The owner of a Polish ice cream parlor runs a local Jewish museum. Should he get a prize or a penalty?


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(JTA) – In a small town in Poland, a local ice cream parlor serves an unusual accompaniment: a gallery of artifacts that once belonged to local Jews, including the family who lived in the building before the Holocaust.

Jozef Gucwa opened a makeshift museum next to his glacier in Bobowa, a town near Krakow, in 2019. Poland’s main Jewish museum, Polin in Warsaw, selected him for an award for the preservation of Jewish heritage, but an advocate for the preservation of Jewish sites says he should instead be penalized for illegally appropriating Jewish property.

In “Beit Landau” are exhibited silver objects, including a Hanukkah menorah, a Purim noisemaker, a Torah scroll, florets that adorn the upper ends of the scrolls of a Torah scroll, kiddush cups. and an elaborate fish-shaped statue, a door opener with a Star of David adorning the handle, and a jewelry box.

Several dreidels are also on display, according to photos shared by Meir Bulka, who heads J-Nerations, a group aimed at safeguarding Jewish sites in Poland.

The name of the museum, which Gucwa charges around $ 2 to enter, means Landau House, and it refers to the name of the family who lived in the wooden structure before the Holocaust. The Landau are a ruling family of the Bobover Hasidic sect, which was named after and based in Bobowa until the Holocaust and then recreated in Brooklyn.

From his home in the West Bank settlement of Sha’arei Tikvah, Bulka has become a leading advocate for the preservation of Jewish heritage in Poland, after seeing messy cemeteries on a trip to see his ancestral home. the low. Bulka says the items on display at “Beit Landau” have been illegally appropriated in violation of Polish monument laws, which generally place historically significant finds in the possession of the state.

The items on display were found during renovations to the building to expand the glacier, Bulka said, and Gucwa declared his museum shop in order to avoid having to relinquish valuable property. Bulka said he made an official complaint to the Polish police.

The descendants of the Landau family in New York are trying to recover the artifacts, Bulka said.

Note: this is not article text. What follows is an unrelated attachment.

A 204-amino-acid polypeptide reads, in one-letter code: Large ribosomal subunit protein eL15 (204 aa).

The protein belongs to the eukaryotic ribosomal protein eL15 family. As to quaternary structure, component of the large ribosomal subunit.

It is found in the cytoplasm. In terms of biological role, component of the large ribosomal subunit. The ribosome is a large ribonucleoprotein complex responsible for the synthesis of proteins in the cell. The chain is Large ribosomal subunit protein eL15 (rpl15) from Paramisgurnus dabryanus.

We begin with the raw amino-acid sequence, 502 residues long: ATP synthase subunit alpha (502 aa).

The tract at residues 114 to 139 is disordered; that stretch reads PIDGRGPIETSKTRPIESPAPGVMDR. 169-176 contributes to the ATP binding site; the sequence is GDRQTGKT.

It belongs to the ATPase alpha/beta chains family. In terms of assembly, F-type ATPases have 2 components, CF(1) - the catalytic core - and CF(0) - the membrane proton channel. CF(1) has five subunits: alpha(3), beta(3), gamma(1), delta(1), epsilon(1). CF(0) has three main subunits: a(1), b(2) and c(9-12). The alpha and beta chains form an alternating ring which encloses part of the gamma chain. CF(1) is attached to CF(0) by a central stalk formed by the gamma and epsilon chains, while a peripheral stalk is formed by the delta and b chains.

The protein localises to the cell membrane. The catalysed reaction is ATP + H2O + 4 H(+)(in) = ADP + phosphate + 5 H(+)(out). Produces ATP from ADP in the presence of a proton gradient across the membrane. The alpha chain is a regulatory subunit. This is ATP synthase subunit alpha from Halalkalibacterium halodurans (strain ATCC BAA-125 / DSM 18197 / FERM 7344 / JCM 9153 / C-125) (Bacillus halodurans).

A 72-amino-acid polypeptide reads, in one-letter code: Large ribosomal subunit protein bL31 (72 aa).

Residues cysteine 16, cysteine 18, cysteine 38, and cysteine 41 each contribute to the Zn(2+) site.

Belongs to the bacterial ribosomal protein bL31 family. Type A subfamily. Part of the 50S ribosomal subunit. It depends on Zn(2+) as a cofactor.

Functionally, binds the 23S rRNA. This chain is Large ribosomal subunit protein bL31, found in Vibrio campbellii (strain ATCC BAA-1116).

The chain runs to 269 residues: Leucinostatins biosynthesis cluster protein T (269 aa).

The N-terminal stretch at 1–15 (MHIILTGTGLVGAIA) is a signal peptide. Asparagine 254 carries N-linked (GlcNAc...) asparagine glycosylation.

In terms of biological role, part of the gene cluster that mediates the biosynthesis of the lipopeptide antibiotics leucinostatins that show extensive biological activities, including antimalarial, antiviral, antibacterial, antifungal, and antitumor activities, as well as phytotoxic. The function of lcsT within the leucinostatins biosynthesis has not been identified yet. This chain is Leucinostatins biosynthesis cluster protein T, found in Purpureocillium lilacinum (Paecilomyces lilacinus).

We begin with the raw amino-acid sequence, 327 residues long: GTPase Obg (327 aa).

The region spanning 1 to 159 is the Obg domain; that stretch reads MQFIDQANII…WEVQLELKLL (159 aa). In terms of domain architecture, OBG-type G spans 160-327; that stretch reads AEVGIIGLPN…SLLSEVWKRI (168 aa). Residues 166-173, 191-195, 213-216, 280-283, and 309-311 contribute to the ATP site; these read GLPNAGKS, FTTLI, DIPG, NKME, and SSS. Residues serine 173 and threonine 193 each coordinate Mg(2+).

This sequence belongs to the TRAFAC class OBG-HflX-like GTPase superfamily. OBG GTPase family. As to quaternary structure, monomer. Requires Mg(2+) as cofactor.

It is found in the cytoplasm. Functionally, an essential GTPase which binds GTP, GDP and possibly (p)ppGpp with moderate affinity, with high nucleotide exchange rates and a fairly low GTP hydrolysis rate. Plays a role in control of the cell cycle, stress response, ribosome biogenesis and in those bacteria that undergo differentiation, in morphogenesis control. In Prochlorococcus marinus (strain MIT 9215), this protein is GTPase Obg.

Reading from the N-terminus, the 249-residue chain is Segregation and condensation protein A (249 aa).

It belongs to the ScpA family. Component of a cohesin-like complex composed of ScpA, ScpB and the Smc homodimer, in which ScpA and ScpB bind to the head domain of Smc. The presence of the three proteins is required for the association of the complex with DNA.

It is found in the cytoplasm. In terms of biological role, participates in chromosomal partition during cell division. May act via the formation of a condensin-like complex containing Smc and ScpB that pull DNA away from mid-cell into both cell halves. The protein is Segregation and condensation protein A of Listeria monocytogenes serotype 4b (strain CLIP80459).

A Hanukkah menorah on display in Jozef Gucwa’s makeshift Jewish Museum in Bobowa, Poland, in 2020. (J-nerations)

Gucwa did not respond to requests for comment from the Jewish Telegraph Agency. JTA’s attempts to reach Leibish Landau, one of the family’s descendants, were also unsuccessful. A spokesperson for the Polin Museum declined to comment.

The museum is due to present its annual award today and Gucwa is one of six nominees. His appointment cites the fact that “he bought a Jewish building with the intention of setting up a Jewish-themed museum there” and says he looks after the Landau family graves in the Jewish cemetery in Bobowa. He first exhibited the items he collected in 2013, before the reenactment (by non-Jews) of a historic local Jewish wedding, according to the museum.

“This history lover researched, meticulously renovated, collected and finally made available to the public all the salvaged objects, thus recreating the pre-war character of the inn run years ago by Leon’s family. Landau “, indicates the site of the museum. “Józef Gucwa is constantly expanding his collection of Judaica and objects left by the Jews of Bobowa which can reflect their culture and at the same time offer us a glimpse into their daily life. “

Honoring Gucwa could embolden those who find property left behind by Jews who have been driven out or murdered, Bulka wrote on Facebook.

“It is very likely that recognition of his candidacy will legitimize property crimes committed by others who have found Jewish belongings or their property,” he said.

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